Myth Busting: Do You Need a Credit Check for Obamacare?

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This post comes from Christine DiGangi at partner site Credit.com.

Credit scores have joined the ring of confusion surrounding the Affordable Care Act and the newly opened health insurance exchanges.

While auto and homeowners insurance providers may check your credit score when you apply for coverage, health insurers do not assess applicants’ credit scores as a means to decide health plan costs or whether to grant someone coverage.

Translation: Of all the things people are worrying about as they try to get health insurance through Obamacare, credit history should not be one of them.

A source of some of the confusion is that an ACA navigator recently gave an interview saying that a credit check was required. The navigator later retracted the misinformation.

Credit profiles determine how much consumers pay for certain things, like mortgage rates and auto loans, but not an individual health insurance premium. Credit history is used in other insurance to produce credit-based insurance scores.

“They use it widely in auto insurance premiums and homeowners insurance premiums,” said Gerri Detweiler, Credit.com’s director of consumer education. “It’s understandable that consumers would be worried that their health insurance premiums could be affected by their credit, because it does play a role in the discounts you might get in auto and homeowners insurance.”

According to FICO, which produces the most widely used credit score model, credit checks aren’t a part of the health insurance process.

“Neither credit information nor credit scores are allowed to be used for individual health insurance screening,” said FICO director of public relations Anthony Sprauve in an email to Credit.com.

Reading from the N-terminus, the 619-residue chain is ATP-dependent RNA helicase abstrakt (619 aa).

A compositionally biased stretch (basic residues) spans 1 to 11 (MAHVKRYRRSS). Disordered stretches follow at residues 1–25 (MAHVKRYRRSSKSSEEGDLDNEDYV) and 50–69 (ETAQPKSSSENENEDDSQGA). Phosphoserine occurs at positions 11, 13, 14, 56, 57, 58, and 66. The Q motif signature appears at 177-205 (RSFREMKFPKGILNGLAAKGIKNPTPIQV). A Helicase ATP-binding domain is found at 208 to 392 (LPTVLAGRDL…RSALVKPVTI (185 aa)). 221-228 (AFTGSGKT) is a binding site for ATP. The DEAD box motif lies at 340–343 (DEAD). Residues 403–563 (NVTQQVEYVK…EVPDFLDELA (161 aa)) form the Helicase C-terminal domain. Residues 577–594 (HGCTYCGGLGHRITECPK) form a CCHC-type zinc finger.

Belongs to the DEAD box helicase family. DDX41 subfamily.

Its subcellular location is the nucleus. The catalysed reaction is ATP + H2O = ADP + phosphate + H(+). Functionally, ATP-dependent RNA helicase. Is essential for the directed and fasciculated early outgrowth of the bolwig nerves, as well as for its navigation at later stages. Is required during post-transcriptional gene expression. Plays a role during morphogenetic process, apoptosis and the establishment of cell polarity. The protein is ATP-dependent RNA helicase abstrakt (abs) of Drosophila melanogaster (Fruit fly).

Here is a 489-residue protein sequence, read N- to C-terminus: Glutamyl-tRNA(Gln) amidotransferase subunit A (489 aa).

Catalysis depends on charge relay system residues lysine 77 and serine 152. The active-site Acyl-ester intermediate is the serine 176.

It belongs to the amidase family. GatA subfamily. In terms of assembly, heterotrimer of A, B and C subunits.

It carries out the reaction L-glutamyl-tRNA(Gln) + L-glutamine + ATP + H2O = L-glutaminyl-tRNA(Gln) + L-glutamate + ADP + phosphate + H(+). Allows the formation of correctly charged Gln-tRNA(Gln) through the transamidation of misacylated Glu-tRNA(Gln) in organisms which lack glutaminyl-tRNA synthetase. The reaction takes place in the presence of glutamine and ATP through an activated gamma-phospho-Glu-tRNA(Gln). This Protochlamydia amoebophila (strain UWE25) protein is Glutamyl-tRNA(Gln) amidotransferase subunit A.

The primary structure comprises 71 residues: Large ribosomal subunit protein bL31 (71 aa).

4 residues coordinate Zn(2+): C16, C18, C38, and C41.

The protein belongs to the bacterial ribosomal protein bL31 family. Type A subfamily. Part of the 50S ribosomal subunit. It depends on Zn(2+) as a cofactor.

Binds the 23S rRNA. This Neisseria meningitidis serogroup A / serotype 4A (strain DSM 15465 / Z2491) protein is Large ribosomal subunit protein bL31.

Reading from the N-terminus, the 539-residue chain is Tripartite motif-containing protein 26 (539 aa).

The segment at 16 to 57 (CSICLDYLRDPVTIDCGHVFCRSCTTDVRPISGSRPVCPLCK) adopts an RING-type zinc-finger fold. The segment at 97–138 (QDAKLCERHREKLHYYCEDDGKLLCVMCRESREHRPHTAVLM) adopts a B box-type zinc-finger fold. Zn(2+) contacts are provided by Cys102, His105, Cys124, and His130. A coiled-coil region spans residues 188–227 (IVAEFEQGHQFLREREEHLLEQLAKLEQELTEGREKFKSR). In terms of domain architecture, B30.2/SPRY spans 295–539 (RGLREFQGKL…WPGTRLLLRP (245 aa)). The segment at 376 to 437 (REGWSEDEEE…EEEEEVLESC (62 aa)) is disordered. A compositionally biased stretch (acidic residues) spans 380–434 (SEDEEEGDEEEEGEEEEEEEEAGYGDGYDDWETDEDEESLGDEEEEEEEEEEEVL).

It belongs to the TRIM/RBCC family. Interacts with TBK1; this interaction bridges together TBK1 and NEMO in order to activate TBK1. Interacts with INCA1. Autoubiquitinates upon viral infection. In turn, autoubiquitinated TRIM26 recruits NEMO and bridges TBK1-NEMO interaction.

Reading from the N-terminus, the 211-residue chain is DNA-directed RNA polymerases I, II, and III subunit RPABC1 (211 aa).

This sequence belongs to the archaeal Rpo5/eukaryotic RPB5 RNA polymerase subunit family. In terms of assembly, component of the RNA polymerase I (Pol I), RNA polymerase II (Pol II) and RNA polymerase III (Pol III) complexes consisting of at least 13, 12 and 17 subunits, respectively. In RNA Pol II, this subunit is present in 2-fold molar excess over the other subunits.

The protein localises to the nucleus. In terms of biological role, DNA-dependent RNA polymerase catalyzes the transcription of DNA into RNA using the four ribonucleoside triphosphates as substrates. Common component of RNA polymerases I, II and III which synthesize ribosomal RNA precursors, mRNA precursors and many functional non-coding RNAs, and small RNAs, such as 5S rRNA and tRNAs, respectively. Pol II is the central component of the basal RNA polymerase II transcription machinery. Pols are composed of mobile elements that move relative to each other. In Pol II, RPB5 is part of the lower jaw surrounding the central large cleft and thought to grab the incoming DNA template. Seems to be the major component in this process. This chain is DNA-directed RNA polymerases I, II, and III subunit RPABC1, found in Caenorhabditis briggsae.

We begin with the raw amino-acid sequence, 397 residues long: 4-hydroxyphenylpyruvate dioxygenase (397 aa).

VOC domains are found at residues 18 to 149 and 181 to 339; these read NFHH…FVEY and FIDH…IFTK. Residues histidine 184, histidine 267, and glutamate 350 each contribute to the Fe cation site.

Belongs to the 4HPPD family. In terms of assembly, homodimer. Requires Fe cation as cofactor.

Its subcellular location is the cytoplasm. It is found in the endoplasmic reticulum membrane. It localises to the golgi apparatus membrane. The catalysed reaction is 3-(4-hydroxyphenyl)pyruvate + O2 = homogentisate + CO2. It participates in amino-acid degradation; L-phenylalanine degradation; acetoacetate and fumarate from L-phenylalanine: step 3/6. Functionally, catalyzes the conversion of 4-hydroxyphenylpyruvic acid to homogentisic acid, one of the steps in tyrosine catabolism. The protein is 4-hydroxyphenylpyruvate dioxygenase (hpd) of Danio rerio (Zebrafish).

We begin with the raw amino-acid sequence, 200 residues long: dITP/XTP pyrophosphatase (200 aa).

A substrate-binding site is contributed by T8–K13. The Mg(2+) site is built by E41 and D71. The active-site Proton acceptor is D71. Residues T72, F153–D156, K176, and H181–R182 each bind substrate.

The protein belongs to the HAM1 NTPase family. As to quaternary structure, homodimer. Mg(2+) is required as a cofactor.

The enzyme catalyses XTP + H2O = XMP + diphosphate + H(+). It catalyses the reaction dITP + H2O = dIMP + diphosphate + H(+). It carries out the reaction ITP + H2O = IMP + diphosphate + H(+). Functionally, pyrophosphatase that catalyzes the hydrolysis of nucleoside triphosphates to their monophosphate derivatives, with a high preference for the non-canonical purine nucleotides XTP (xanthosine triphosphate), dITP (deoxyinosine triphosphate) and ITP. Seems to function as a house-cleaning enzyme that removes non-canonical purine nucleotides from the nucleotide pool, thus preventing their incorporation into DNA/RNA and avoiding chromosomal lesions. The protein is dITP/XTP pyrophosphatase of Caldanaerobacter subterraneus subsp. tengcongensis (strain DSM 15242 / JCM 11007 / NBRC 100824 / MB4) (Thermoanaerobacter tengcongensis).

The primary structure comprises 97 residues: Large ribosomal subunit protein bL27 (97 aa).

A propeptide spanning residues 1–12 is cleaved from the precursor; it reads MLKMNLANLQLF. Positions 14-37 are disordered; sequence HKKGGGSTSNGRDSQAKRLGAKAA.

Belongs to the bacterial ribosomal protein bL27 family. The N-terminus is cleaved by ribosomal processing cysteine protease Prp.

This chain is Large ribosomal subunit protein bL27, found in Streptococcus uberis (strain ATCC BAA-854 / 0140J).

Experian, one of the three major credit bureaus, has been contracted to verify consumers’ identities as they apply for insurance through the state exchanges, but the verification does not equal a credit check.

When it comes to choosing health insurance and its impact on one’s finances, it’s most important for consumers to understand how the costs add up and which plans best suit their needs.

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  • ponce

    Don’t know about credit checks but went online and just wanted to see what the various plans would cost me without a subsidy. Well, it took half an hour for me to go through the process, provide personal information, set up passwords, set up secret questions, even opt out of providing more extensive financial eligibility information (after all, I was only shopping) only to be told that I was ineligible since I’m on Medicare. Well, at least I’m signed up, but they could have told me I’m ineligible after I told them 1947 was my birth year! For people who actually need to SEE the prices, I suspect providing more personal financial information and making a selection would take quite a bit longer. Where’s the customer service? Oh, I forgot, this is the government we’re talking about, can’t expect customer service. No wonder its a train wreck.